The living sleep not
With so much calm.
He hears no chiding
And no deriding,
Hath joy for sorrow,

For night hath morrow,

For wounds hath balm,

For life's strange riot

Hath death and quiet.

Who would recall him

Of those that love him?

No fears appall him,

No ills befall him;

There's nought above him
Save turf and flowers
And pleasant grass.

Pass the swift hours,

How swiftly pass!

The hours of slumber

He doth not number;

Grey hours of morning
Ere the day's dawning;
Brightened by gleams

Of the sunbeams,

By the foreseeing

Of resurrection,

Of glorious being,

Of full perfection,

Of sins forgiven

Before the face

Of men and spirits;

Of God in heaven,

The resting-place

That he inherits.

I believe the value of Easter comes in the understanding the need to wait for it. To be patient. To know that things will be made right and life and hope and love and truth will come. It's in that moment when I decide to hold it out, to see the light and the buds and the beginnings of it. That is why I share this other poem, also shared by Matt, by T.S. Eliot.

From "East Coker."

I said to my soul, be still, and let the dark come upon you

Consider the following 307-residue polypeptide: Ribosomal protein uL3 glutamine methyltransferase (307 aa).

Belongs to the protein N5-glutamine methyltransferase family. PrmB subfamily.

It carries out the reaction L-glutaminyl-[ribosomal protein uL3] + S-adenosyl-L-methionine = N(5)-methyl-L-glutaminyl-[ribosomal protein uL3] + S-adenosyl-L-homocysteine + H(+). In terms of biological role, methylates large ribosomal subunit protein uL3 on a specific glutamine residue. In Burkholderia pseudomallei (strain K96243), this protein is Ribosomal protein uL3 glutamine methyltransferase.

Which shall be the darkness of God. As, in a theatre,
The lights are extinguished, for the scene to be changed
With a hollow rumble of wings, with a movement of darkness on darkness,
And we know that the hills and the trees, the distant panorama
And the bold imposing facade are all being rolled away—
Or as, when an underground train, in the tube, stops too long between stations
And the conversation rises and slowly fades into silence
And you see behind every face the mental emptiness deepen
Leaving only the growing terror of nothing to think about;
Or when, under ether, the mind is conscious but conscious of nothing—
I said to my soul, be still, and wait without hope
For hope would be hope for the wrong thing; wait without love,
For love would be love of the wrong thing; there is yet faith
But the faith and the love and the hope are all in the waiting.
Wait without thought, for you are not ready for thought:
So the darkness shall be the light, and the stillness the dancing.

Tuesday, April 14, 2009

A Proud Tax-Paying American

I don't know how this season got away from me. Ok--let's be honest. Of course I know. I'm in school and I also embrace life and love social activities. That's how April 15 has crept upon me.

That and I started doing my taxes a couple of weeks ago. It was late one night and I had a nagging burden hanging over me, so I tried to tackle it. I became very discouraged when I realized that I owed money this year.

How could that be, you may ask? Ask away. I did, too, and found no answers. It's not like I had any kind of sudden salary increase or change of personal profile. I didn't buy a house and thank goodness I didn't suffer in Midwestern floods or tornadoes. None of that. I just lived my life. Even if it is by sale items and coupons (last Friday I spent $20 at Harris Teeter and saved $17!!)